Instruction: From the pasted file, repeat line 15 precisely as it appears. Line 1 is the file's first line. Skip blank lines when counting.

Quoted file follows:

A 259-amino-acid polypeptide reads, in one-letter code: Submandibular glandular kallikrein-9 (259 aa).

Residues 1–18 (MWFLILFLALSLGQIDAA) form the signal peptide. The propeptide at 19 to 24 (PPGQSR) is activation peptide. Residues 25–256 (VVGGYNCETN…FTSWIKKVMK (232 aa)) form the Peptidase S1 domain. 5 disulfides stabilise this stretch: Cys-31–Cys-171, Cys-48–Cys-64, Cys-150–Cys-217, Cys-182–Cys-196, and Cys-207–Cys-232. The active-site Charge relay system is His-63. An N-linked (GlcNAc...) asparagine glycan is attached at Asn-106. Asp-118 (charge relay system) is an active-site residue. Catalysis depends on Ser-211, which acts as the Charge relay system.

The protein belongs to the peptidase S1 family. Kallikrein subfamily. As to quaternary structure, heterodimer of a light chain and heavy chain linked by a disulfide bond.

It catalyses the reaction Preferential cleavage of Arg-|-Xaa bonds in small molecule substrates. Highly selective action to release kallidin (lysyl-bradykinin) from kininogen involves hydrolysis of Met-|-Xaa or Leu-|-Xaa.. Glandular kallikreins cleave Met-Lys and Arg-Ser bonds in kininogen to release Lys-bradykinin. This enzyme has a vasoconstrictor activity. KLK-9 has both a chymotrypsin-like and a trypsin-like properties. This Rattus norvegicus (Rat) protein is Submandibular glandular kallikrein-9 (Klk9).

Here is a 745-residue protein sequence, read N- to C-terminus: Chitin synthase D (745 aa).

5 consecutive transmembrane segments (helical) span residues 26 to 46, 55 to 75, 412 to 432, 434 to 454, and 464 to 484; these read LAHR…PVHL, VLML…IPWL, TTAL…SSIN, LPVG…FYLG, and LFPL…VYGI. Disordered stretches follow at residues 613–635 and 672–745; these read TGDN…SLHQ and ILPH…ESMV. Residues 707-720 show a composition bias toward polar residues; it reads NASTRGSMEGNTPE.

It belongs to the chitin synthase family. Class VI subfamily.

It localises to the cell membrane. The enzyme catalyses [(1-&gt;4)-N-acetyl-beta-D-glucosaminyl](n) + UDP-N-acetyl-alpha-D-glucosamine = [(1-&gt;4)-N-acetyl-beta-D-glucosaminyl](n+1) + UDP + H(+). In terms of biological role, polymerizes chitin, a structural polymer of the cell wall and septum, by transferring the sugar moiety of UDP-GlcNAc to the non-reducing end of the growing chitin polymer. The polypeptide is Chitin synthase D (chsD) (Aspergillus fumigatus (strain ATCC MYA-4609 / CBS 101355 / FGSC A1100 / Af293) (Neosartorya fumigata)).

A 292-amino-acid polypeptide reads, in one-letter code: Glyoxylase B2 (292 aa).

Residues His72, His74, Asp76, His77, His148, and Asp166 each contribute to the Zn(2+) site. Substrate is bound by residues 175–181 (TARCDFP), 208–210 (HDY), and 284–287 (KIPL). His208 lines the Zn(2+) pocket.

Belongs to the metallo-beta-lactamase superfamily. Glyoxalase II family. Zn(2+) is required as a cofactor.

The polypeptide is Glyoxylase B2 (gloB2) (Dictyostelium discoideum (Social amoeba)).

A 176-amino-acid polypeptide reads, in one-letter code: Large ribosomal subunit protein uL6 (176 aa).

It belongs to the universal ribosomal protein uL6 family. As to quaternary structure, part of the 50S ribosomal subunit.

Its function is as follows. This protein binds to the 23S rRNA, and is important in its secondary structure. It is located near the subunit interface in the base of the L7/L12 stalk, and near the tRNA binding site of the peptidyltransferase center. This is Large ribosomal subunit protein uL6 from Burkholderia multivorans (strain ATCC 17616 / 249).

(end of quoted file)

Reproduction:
Its function is as follows. This protein binds to the 23S rRNA, and is important in its secondary structure. It is located near the subunit interface in the base of the L7/L12 stalk, and near the tRNA binding site of the peptidyltransferase center. This is Large ribosomal subunit protein uL6 from Burkholderia multivorans (strain ATCC 17616 / 249).